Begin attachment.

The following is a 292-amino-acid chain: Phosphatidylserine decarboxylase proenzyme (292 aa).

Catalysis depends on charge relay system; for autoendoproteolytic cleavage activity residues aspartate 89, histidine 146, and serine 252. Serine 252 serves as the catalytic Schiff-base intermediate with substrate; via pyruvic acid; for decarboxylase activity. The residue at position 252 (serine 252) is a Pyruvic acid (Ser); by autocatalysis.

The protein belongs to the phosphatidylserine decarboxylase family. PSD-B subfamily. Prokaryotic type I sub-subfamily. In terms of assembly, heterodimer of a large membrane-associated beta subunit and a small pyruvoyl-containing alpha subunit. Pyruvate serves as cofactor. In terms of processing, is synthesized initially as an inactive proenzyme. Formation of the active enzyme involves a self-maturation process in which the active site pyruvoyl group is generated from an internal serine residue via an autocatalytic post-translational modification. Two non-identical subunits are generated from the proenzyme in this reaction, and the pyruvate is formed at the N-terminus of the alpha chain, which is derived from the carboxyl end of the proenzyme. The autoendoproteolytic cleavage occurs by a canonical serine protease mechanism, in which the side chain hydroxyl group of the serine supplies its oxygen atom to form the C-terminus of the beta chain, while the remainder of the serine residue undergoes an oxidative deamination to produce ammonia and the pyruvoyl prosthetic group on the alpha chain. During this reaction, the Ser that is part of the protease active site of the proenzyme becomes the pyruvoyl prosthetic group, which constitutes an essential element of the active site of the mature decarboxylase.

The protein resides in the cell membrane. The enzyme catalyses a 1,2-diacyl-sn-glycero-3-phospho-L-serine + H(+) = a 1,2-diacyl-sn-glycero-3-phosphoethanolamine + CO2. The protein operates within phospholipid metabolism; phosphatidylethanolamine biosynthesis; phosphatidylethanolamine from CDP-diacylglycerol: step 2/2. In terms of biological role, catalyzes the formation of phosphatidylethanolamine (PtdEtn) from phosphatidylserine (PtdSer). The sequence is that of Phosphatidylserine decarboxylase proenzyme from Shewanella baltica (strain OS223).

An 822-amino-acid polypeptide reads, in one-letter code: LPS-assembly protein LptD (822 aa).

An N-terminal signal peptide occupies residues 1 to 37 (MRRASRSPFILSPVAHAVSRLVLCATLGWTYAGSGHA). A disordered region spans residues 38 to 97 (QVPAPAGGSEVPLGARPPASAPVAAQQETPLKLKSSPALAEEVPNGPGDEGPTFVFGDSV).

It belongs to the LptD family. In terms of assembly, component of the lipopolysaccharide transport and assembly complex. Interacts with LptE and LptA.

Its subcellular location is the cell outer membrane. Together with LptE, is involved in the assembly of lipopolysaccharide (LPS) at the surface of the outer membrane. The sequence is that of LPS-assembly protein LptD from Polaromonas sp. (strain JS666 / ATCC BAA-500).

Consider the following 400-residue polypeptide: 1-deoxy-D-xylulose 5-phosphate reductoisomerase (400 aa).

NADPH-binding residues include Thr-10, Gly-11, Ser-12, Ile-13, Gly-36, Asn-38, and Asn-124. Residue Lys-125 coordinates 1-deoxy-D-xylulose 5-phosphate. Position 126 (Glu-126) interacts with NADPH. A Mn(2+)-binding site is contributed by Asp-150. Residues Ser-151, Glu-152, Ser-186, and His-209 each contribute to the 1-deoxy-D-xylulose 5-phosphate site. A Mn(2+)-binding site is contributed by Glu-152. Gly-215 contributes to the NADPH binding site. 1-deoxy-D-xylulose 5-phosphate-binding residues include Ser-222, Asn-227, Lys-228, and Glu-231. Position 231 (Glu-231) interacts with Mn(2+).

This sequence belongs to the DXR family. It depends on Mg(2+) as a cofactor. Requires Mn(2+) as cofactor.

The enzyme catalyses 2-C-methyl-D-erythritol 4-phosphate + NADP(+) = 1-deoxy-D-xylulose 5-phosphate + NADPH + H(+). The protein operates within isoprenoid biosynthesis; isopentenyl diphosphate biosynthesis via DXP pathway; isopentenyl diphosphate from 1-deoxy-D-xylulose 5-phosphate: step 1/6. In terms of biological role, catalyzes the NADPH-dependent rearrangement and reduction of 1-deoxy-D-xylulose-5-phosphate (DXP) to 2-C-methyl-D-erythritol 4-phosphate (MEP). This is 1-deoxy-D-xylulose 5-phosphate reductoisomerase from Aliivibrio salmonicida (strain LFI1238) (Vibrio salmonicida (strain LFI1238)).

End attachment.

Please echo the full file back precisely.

The following is a 292-amino-acid chain: Phosphatidylserine decarboxylase proenzyme (292 aa).

Catalysis depends on charge relay system; for autoendoproteolytic cleavage activity residues aspartate 89, histidine 146, and serine 252. Serine 252 serves as the catalytic Schiff-base intermediate with substrate; via pyruvic acid; for decarboxylase activity. The residue at position 252 (serine 252) is a Pyruvic acid (Ser); by autocatalysis.

The protein belongs to the phosphatidylserine decarboxylase family. PSD-B subfamily. Prokaryotic type I sub-subfamily. In terms of assembly, heterodimer of a large membrane-associated beta subunit and a small pyruvoyl-containing alpha subunit. Pyruvate serves as cofactor. In terms of processing, is synthesized initially as an inactive proenzyme. Formation of the active enzyme involves a self-maturation process in which the active site pyruvoyl group is generated from an internal serine residue via an autocatalytic post-translational modification. Two non-identical subunits are generated from the proenzyme in this reaction, and the pyruvate is formed at the N-terminus of the alpha chain, which is derived from the carboxyl end of the proenzyme. The autoendoproteolytic cleavage occurs by a canonical serine protease mechanism, in which the side chain hydroxyl group of the serine supplies its oxygen atom to form the C-terminus of the beta chain, while the remainder of the serine residue undergoes an oxidative deamination to produce ammonia and the pyruvoyl prosthetic group on the alpha chain. During this reaction, the Ser that is part of the protease active site of the proenzyme becomes the pyruvoyl prosthetic group, which constitutes an essential element of the active site of the mature decarboxylase.

The protein resides in the cell membrane. The enzyme catalyses a 1,2-diacyl-sn-glycero-3-phospho-L-serine + H(+) = a 1,2-diacyl-sn-glycero-3-phosphoethanolamine + CO2. The protein operates within phospholipid metabolism; phosphatidylethanolamine biosynthesis; phosphatidylethanolamine from CDP-diacylglycerol: step 2/2. In terms of biological role, catalyzes the formation of phosphatidylethanolamine (PtdEtn) from phosphatidylserine (PtdSer). The sequence is that of Phosphatidylserine decarboxylase proenzyme from Shewanella baltica (strain OS223).

An 822-amino-acid polypeptide reads, in one-letter code: LPS-assembly protein LptD (822 aa).

An N-terminal signal peptide occupies residues 1 to 37 (MRRASRSPFILSPVAHAVSRLVLCATLGWTYAGSGHA). A disordered region spans residues 38 to 97 (QVPAPAGGSEVPLGARPPASAPVAAQQETPLKLKSSPALAEEVPNGPGDEGPTFVFGDSV).

It belongs to the LptD family. In terms of assembly, component of the lipopolysaccharide transport and assembly complex. Interacts with LptE and LptA.

Its subcellular location is the cell outer membrane. Together with LptE, is involved in the assembly of lipopolysaccharide (LPS) at the surface of the outer membrane. The sequence is that of LPS-assembly protein LptD from Polaromonas sp. (strain JS666 / ATCC BAA-500).

Consider the following 400-residue polypeptide: 1-deoxy-D-xylulose 5-phosphate reductoisomerase (400 aa).

NADPH-binding residues include Thr-10, Gly-11, Ser-12, Ile-13, Gly-36, Asn-38, and Asn-124. Residue Lys-125 coordinates 1-deoxy-D-xylulose 5-phosphate. Position 126 (Glu-126) interacts with NADPH. A Mn(2+)-binding site is contributed by Asp-150. Residues Ser-151, Glu-152, Ser-186, and His-209 each contribute to the 1-deoxy-D-xylulose 5-phosphate site. A Mn(2+)-binding site is contributed by Glu-152. Gly-215 contributes to the NADPH binding site. 1-deoxy-D-xylulose 5-phosphate-binding residues include Ser-222, Asn-227, Lys-228, and Glu-231. Position 231 (Glu-231) interacts with Mn(2+).

This sequence belongs to the DXR family. It depends on Mg(2+) as a cofactor. Requires Mn(2+) as cofactor.

The enzyme catalyses 2-C-methyl-D-erythritol 4-phosphate + NADP(+) = 1-deoxy-D-xylulose 5-phosphate + NADPH + H(+). The protein operates within isoprenoid biosynthesis; isopentenyl diphosphate biosynthesis via DXP pathway; isopentenyl diphosphate from 1-deoxy-D-xylulose 5-phosphate: step 1/6. In terms of biological role, catalyzes the NADPH-dependent rearrangement and reduction of 1-deoxy-D-xylulose-5-phosphate (DXP) to 2-C-methyl-D-erythritol 4-phosphate (MEP). This is 1-deoxy-D-xylulose 5-phosphate reductoisomerase from Aliivibrio salmonicida (strain LFI1238) (Vibrio salmonicida (strain LFI1238)).